Disintermediation will occur, but not because of the availability of more attractive interest rates. It will happen because customers demand alternative investment products.
The new generation of consumers will choose providers that offer more convenient ways of saving and investing, more flexibility in product options and choices, and higher total returns.
The real threat, therefore, is not deposit disintermediation. More likely, there will be customer disintermediation, as consumers abandon bank and thrifts at a continuously increasing rate.
Fear of Dwindling Deposits
Some institutions utilize salaried staff who take orders for mutual funds and other products. Other institutions employ a more aggressive approach, contracting with specialty companies that employ high-powered salespeople.
Although customer disintermediation is the real threat, possible deposit disintermediation should be taken seriously.
The vigilant bank or specialty company will continually monitor investment activities for signs of deposit disintermediation.
Over the past few years, techniques developed in the marketing of investment products have lowered levels of disintermediation.
In some cases, these techniques have actually stimulated the inflow of deposits to a bank. For example:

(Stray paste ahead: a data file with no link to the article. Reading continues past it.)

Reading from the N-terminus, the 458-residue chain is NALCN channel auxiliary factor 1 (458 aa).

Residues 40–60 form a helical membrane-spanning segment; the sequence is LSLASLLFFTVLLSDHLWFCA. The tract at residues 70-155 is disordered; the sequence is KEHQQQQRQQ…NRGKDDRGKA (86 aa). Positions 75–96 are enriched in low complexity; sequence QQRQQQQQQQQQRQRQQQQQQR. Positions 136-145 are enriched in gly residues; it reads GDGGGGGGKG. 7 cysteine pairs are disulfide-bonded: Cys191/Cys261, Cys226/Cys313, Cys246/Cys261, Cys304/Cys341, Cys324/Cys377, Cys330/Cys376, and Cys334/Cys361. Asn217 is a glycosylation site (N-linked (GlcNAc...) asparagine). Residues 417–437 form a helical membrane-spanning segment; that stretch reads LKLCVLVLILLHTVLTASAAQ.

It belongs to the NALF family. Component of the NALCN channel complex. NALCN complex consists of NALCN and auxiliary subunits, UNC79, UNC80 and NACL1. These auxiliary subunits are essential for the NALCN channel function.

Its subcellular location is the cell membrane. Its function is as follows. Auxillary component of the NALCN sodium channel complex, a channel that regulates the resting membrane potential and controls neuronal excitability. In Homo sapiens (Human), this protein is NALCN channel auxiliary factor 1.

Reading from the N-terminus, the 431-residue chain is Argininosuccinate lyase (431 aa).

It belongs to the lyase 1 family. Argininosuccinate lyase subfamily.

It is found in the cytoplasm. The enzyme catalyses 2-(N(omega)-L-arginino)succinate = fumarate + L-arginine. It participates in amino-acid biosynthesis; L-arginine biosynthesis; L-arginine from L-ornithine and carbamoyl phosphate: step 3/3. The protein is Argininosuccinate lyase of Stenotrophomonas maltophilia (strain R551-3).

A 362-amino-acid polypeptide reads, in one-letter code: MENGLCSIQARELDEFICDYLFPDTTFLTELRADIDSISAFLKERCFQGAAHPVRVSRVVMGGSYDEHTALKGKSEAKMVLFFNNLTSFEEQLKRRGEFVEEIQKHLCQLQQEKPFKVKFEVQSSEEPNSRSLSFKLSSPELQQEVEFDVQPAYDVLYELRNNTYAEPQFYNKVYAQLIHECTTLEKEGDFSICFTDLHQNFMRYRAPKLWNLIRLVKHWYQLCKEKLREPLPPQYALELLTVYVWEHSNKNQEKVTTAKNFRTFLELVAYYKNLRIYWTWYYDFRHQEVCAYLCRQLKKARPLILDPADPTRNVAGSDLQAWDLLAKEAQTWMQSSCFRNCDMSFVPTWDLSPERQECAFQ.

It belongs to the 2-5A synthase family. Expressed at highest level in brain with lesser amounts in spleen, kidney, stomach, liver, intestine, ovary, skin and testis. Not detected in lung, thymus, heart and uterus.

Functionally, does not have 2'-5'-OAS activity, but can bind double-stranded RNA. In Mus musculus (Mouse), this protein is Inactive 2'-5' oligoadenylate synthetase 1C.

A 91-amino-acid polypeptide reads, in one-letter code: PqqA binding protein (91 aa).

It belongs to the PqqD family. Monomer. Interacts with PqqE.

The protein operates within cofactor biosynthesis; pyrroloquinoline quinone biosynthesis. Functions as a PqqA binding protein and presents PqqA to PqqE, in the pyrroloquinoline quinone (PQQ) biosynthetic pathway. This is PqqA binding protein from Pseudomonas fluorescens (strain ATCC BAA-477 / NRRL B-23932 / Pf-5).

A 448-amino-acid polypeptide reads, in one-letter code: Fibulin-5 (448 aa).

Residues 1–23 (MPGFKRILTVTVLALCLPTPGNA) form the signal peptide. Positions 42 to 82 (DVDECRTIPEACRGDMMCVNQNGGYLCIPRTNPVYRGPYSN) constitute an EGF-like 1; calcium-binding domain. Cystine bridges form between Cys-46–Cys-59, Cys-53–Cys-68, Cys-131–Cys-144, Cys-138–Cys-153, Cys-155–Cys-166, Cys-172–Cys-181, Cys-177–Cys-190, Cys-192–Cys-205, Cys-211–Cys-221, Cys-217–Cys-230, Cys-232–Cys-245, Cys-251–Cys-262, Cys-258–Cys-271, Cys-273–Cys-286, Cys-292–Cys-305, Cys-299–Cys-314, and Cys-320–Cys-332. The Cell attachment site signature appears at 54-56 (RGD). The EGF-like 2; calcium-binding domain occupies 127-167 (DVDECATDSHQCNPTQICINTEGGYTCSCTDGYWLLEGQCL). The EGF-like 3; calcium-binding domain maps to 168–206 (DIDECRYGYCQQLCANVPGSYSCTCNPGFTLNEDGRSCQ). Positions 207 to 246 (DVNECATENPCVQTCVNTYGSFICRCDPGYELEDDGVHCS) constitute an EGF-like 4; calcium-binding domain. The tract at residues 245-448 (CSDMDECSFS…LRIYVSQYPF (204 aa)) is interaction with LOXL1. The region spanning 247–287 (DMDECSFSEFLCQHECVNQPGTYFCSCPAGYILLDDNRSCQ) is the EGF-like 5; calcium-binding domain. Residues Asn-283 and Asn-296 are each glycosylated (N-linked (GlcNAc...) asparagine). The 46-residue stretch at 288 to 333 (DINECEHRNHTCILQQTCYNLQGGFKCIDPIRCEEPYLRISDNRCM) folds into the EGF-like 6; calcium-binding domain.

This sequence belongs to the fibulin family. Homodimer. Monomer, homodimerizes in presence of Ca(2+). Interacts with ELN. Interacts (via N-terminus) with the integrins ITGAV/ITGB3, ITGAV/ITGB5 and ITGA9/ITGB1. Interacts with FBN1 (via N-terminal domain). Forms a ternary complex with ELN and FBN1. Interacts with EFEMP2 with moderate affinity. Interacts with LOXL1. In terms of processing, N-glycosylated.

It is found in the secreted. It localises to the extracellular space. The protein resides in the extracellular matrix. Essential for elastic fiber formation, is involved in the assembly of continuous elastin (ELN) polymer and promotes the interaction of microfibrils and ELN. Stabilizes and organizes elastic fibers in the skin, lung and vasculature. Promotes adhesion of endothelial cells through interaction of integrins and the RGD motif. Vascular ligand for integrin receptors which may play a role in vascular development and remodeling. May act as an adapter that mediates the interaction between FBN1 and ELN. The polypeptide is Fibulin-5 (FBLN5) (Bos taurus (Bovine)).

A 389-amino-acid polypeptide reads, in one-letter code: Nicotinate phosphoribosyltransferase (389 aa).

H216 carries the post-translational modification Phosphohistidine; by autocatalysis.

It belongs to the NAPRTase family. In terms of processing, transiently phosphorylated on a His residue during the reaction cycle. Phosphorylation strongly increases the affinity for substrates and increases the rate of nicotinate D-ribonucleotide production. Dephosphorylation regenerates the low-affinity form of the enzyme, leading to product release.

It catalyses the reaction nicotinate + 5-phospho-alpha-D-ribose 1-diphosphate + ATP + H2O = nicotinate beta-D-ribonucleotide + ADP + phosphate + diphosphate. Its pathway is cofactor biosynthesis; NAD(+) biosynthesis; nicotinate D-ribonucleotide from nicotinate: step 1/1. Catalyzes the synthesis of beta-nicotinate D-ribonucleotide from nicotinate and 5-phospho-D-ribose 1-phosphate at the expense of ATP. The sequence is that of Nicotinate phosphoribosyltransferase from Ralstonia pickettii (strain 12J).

* Higher payouts to investment representatives when funds come from other financial institutions.
A representative who sells an investment product to a bank customer will earn significantly higher commissions when those funds originate from a source other than the bank where the representative is selling. This provides an incentive to encourage clients to tap deposits in other institutions.
* Investment representatives are paid to cross-sell bank products.
Representatives are paid to sell certificates of deposit and other products offered by the banks in which they sell. This is a cost to the investment company, but is effective in bringing deposits into the bank.
Turning the Tide
Do these procedures work? A 1990 survey of 30 Liberty Financial client institutions found on average a net disintermediation level of minus 6.8%. In effect, when new funds brought into the institution by investment representatives are included, intermediation has occurred.
It must be underscored that the conditions that created the historical view of disintermediation no longer apply. The customer is changing - and so are the competition, regulations, and the fundamental factors that drive profitability.
All of these factors are contributing to the need for a new management and strategic perspective - a perspective. Maximizing total customer profitability must be defined as the combination of intermediation income and new sources of fee income.
The strategic challenge of the 1990s and beyond will be to understand customers' attitudes more fully.
This understanding can lead to the design of a system of doing business that provides superior convenience and flexibility, and actively manages the flow of funds between insured and non-insured investment products.
Successful organizations will take the appropriate steps to re-engineer themselves, adapt to this emerging environment, and thus revitalize earnings.
Mr. Ken Liebler is president of Liberty Financial Cos., whose activities include packaging investments and selling them in bank branches. The parent company is Liberty Mutual Insurance Co., Boston.